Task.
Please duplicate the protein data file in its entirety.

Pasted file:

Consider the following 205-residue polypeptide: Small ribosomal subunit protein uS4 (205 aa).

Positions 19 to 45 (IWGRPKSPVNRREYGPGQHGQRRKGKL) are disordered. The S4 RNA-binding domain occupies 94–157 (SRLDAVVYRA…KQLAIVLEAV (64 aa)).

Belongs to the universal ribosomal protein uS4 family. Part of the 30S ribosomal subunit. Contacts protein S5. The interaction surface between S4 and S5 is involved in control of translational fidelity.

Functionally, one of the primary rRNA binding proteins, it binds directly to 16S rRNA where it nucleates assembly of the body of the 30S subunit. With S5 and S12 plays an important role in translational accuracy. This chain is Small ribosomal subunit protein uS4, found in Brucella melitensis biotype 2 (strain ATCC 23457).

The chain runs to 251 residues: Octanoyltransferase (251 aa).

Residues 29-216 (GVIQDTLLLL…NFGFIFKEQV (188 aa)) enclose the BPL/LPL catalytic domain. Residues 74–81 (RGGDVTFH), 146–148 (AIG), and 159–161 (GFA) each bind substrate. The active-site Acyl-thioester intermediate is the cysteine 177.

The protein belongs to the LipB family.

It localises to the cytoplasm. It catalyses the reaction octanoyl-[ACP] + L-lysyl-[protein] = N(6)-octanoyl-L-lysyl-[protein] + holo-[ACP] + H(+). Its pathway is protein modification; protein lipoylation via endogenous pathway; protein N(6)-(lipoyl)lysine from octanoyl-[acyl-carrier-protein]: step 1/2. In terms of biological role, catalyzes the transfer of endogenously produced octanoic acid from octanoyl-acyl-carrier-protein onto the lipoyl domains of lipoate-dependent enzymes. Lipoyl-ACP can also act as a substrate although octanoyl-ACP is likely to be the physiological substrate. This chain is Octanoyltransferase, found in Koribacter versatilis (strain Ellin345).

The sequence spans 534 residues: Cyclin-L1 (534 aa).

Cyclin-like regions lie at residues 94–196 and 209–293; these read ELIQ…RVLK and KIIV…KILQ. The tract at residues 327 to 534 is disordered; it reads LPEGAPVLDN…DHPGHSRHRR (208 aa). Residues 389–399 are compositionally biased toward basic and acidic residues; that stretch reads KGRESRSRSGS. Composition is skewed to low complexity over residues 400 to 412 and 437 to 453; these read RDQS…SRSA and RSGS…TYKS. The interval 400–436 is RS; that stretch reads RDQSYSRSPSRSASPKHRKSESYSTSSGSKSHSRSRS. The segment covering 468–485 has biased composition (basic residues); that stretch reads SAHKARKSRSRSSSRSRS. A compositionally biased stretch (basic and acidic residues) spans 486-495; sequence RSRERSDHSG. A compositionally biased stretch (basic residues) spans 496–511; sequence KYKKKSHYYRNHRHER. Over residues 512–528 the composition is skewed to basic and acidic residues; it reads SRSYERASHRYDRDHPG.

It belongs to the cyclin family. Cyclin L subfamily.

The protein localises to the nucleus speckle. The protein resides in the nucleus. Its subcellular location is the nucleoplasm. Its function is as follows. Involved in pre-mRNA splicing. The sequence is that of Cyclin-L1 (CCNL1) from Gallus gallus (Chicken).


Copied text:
Consider the following 205-residue polypeptide: Small ribosomal subunit protein uS4 (205 aa).

Positions 19 to 45 (IWGRPKSPVNRREYGPGQHGQRRKGKL) are disordered. The S4 RNA-binding domain occupies 94–157 (SRLDAVVYRA…KQLAIVLEAV (64 aa)).

Belongs to the universal ribosomal protein uS4 family. Part of the 30S ribosomal subunit. Contacts protein S5. The interaction surface between S4 and S5 is involved in control of translational fidelity.

Functionally, one of the primary rRNA binding proteins, it binds directly to 16S rRNA where it nucleates assembly of the body of the 30S subunit. With S5 and S12 plays an important role in translational accuracy. This chain is Small ribosomal subunit protein uS4, found in Brucella melitensis biotype 2 (strain ATCC 23457).

The chain runs to 251 residues: Octanoyltransferase (251 aa).

Residues 29-216 (GVIQDTLLLL…NFGFIFKEQV (188 aa)) enclose the BPL/LPL catalytic domain. Residues 74–81 (RGGDVTFH), 146–148 (AIG), and 159–161 (GFA) each bind substrate. The active-site Acyl-thioester intermediate is the cysteine 177.

The protein belongs to the LipB family.

It localises to the cytoplasm. It catalyses the reaction octanoyl-[ACP] + L-lysyl-[protein] = N(6)-octanoyl-L-lysyl-[protein] + holo-[ACP] + H(+). Its pathway is protein modification; protein lipoylation via endogenous pathway; protein N(6)-(lipoyl)lysine from octanoyl-[acyl-carrier-protein]: step 1/2. In terms of biological role, catalyzes the transfer of endogenously produced octanoic acid from octanoyl-acyl-carrier-protein onto the lipoyl domains of lipoate-dependent enzymes. Lipoyl-ACP can also act as a substrate although octanoyl-ACP is likely to be the physiological substrate. This chain is Octanoyltransferase, found in Koribacter versatilis (strain Ellin345).

The sequence spans 534 residues: Cyclin-L1 (534 aa).

Cyclin-like regions lie at residues 94–196 and 209–293; these read ELIQ…RVLK and KIIV…KILQ. The tract at residues 327 to 534 is disordered; it reads LPEGAPVLDN…DHPGHSRHRR (208 aa). Residues 389–399 are compositionally biased toward basic and acidic residues; that stretch reads KGRESRSRSGS. Composition is skewed to low complexity over residues 400 to 412 and 437 to 453; these read RDQS…SRSA and RSGS…TYKS. The interval 400–436 is RS; that stretch reads RDQSYSRSPSRSASPKHRKSESYSTSSGSKSHSRSRS. The segment covering 468–485 has biased composition (basic residues); that stretch reads SAHKARKSRSRSSSRSRS. A compositionally biased stretch (basic and acidic residues) spans 486-495; sequence RSRERSDHSG. A compositionally biased stretch (basic residues) spans 496–511; sequence KYKKKSHYYRNHRHER. Over residues 512–528 the composition is skewed to basic and acidic residues; it reads SRSYERASHRYDRDHPG.

It belongs to the cyclin family. Cyclin L subfamily.

The protein localises to the nucleus speckle. The protein resides in the nucleus. Its subcellular location is the nucleoplasm. Its function is as follows. Involved in pre-mRNA splicing. The sequence is that of Cyclin-L1 (CCNL1) from Gallus gallus (Chicken).